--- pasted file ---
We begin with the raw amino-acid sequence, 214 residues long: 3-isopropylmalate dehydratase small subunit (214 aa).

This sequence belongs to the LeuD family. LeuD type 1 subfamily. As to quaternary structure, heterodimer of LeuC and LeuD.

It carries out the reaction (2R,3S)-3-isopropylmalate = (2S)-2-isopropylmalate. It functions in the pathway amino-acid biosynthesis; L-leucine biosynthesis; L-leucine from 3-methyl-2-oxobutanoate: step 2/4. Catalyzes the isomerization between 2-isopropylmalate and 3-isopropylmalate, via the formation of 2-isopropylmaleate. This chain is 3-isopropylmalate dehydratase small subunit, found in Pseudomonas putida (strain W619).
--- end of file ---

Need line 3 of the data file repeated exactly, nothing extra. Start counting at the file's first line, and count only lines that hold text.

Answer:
It carries out the reaction (2R,3S)-3-isopropylmalate = (2S)-2-isopropylmalate. It functions in the pathway amino-acid biosynthesis; L-leucine biosynthesis; L-leucine from 3-methyl-2-oxobutanoate: step 2/4. Catalyzes the isomerization between 2-isopropylmalate and 3-isopropylmalate, via the formation of 2-isopropylmaleate. This chain is 3-isopropylmalate dehydratase small subunit, found in Pseudomonas putida (strain W619).